ATP synthase is the enzyme that makes ATP by chemiosmosis
that stimulates ATP synthesis via chemiosmosis
Organisms need ATP for many cellular processes such as translation, metabolite production, proliferation and stress response. Most ATP (95%) is produced by chemiosmosis (i.e., the movement of ions across a selectively permeable membrane, down their electrochemical gradient), therefore this synthesis is the most important process for cell physiology (, ). Not surprisingly, partial or full inhibition of chemiosmosis leads to disease or death in animals and plants. Hence, any factor (protein or solute) that increases or more generally speaking, modulates ATP synthesis is of exceptional biological significance. In this contribution, we will discuss the role of polyamines (PAs) in chemiosmotic ATP synthesis based on findings from plant bioenergetics. The chemiosmotic hypothesis states that ATP synthesis in respiring cells comes from the electrochemical gradient across membranes such as the inner membranes of mitochondria and chloroplasts (). In other words, energization of a single membrane simultaneously and continuously powers many ATP synthases. Usually in biochemistry, an enzyme converts a substrate into a product, but in chemiosmosis the situation is slightly more complex. Hence, for the purpose of this review it is important to clarify basic features of the chemiosmotic mechanism before the role of PAs is described. The chemiosmotic mechanism in plants, animals and microbes has three conserved features: (i) an electron transport chain that supports vectorial release of protons (proton producers), (ii) a coupling membrane or “energized” membrane (cristae membrane in mitochondria, thylakoid membrane in chloroplasts, and plasma membrane in bacteria), (iii) transmembrane proton motive ATPases that are vectorially embedded in the membrane (proton consumers). The following scheme (Figure ) illustrates the sequence of events in classical chemiosmosis.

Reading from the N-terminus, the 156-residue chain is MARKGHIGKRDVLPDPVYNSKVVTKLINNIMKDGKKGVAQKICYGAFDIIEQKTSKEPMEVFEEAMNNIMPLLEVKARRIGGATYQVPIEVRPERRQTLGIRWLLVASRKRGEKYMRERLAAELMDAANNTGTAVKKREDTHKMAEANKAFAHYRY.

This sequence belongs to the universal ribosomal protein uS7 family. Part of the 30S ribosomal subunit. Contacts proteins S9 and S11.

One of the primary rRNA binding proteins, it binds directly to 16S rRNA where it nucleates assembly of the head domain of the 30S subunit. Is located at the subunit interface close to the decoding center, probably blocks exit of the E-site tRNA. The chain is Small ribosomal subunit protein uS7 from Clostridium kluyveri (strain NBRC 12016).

chemiosmosis, and ATP synthesis.
Polyamines (PAs) are low molecular weight amines that occur in every living organism. The three main PAs (putrescine, spermidine, and spermine) are involved in several important biochemical processes covered in recent reviews. As rule of thumb, increase of the cellular titer of PAs in plants is related to cell growth and cell tolerance to abiotic and biotic stress. In the present contribution, we describe recent findings from plant bioenergetics that bring to light a previously unrecognized dynamic behavior of the PA pool. Traditionally, PAs are described by many authors as organic polycations, when in fact they are bases that can be found in a charged or uncharged form. Although uncharged forms represent less than 0.1% of the total pool, we propose that their physiological role could be crucial in chemiosmosis. This process describes the formation of a PA gradient across membranes within seconds and is difficult to be tested in vivo in plants due to the relatively small molecular weight of PAs and the speed of the process. We tested the hypothesis that PAs act as permeable buffers in intact leaves by using recent advances in vivo probing. We found that an increase of PAs increases the electric component (Δψ) and decreases the ΔpH component of the proton motive force. These findings reveal an important modulation of the energy production process and photoprotection of the chloroplast by PAs. We explain in detail the theory behind PA pumping and ion trapping in acidic compartments (such as the lumen in chloroplasts) and how this regulatory process could improve either the photochemical efficiency of the photosynthetic apparatus and increase the synthesis of ATP or fine tune antenna regulation and make the plant more tolerant to stress.